Yankees Deal Dose of Reality to Athletics


It’s hard to pinpoint exactly what happens to the Oakland Athletics when they face off against the New York Yankees, but it is plainly obvious that it is not good.  The analysis of today’s game is pretty simple, the Yankees capitalized on every Bartolo Colon mistake, the Athletics capitalized on hardly any CC Sabathia mistakes aside from Josh Reddick’s 13th home run.  And alas the Yankees take down the A’s with ease, for the 8th straight time.

I don’t know if there is any way to quantify the phenomenon of one team “having your number” but this seems to be the case between these two teams.  I find myself wondering before each game the A’s and Yankees play, exactly what heartbreaking moment will take place, who will hit a backbreaking home run, how will the A’s snatch defeat from the jaws of victory?

Today for example, the man who had been struggling so much, fighting illness recently, Mark Teixeira went deep not once but twice.  This after he had already homered last night.  Suddenly Mark Teixeira is heating up and feeling better, the A’s were just the right medicine.  I don’t know how to describe it, but it seems to happen a lot.  Maybe it’s the power of Glen Kuiper, who often won’t have the chance to finish his sentence proclaiming the slump of a given player before said player sends a ball into the bleachers.  Maybe it’s the fact that the history of the Yankees intimidates the largely inexperienced Athletics roster.  Maybe it’s the simple, harsh, right in your face truth, the Yankees are that much better.

We like to dub them the “Evil Empire” of baseball, because they represent everything we claim to despise in baseball.  They spend money on players to fill needs, the keep the players they develop from within, and their every move is closely documented and scrutinized by every single national media outlet.  The problem is this, they aren’t everything we despise in baseball, they are everything we wish our team could be.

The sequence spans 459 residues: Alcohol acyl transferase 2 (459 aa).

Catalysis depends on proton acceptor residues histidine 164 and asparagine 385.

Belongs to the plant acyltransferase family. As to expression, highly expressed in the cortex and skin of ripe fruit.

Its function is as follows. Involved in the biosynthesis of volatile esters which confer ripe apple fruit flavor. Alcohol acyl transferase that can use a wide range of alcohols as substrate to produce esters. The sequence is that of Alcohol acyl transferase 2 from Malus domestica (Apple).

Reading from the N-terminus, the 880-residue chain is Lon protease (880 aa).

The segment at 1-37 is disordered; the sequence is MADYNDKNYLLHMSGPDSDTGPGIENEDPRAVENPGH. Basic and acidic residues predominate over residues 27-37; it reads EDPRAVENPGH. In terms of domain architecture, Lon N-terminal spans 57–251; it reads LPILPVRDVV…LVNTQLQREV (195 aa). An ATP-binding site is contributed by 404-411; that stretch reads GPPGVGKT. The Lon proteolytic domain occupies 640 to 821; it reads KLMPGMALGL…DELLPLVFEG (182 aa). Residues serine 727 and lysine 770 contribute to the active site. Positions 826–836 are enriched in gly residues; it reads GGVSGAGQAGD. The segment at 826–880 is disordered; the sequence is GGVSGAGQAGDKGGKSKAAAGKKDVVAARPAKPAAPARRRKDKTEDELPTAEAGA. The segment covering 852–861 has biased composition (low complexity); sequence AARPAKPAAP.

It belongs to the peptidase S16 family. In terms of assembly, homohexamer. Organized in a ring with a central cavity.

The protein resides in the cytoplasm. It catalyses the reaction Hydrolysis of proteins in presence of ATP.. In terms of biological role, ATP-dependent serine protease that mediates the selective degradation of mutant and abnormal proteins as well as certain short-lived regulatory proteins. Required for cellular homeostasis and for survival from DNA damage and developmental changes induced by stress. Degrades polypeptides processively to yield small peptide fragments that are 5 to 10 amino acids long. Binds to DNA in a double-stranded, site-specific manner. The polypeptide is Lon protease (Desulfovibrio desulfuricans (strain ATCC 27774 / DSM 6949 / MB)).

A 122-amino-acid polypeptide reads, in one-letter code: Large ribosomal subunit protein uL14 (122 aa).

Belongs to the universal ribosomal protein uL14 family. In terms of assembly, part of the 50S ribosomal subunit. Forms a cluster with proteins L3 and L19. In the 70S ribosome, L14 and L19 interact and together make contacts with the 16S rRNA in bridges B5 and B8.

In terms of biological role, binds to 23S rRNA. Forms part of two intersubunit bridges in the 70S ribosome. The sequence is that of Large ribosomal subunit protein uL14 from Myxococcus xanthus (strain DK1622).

I’ve often said that I would be thrilled to have an owner like the late George Steinbrenner, an owner who realized that in order to win you needed to spend money, and in order to make even more money you needed to win.  Not just compete though, competing is never enough, you need to win it all.  There has never been that feeling in Oakland since the days of the Bash Brothers.  During those years it was expected to be competing for and winning championships.  Now, it feels like we are cutting off our nose to spite our face.  And then the mighty Yankees come in and make us look inferior, and it’s aggravating to say the least.

This article may seem like something of a mindless rant, and if you think that, you might be right.  It is just frustrating to see this team show so much promise and ability to win tough games despite all the numbers indicating a different result should be happening, and to see them just fall flat on their faces now really hurts.  This may very well be the beginning of the rest of the season, the second phase of 2012.  The “can we get on a winning streak long enough to sniff .500 again?” phase of 2012.  It was nothing more than a pipe dream to think we’d ever catch the Texas Rangers, and it’s still probably a pipe dream to think we’ll finish ahead of the Los Angeles Angels.  I wasn’t ready to phone it in for the rest of 2012 just yet, but this visit from the Yankees has set in a harsh reality that will be nearly impossible to overcome.

The A’s can still salvage a game from this series, Tommy Milone takes his O.co magic to the hill against the much maligned Hiroki Kuroda of the Yankees.  If recent history is any indication, the personal histories of these two pitchers will likely be reversed.  Or else, my prediction on the Yanks Go Yard podcast will have been spot on (Yankees take first two, Athletics take game 3).  Let’s hope I was right.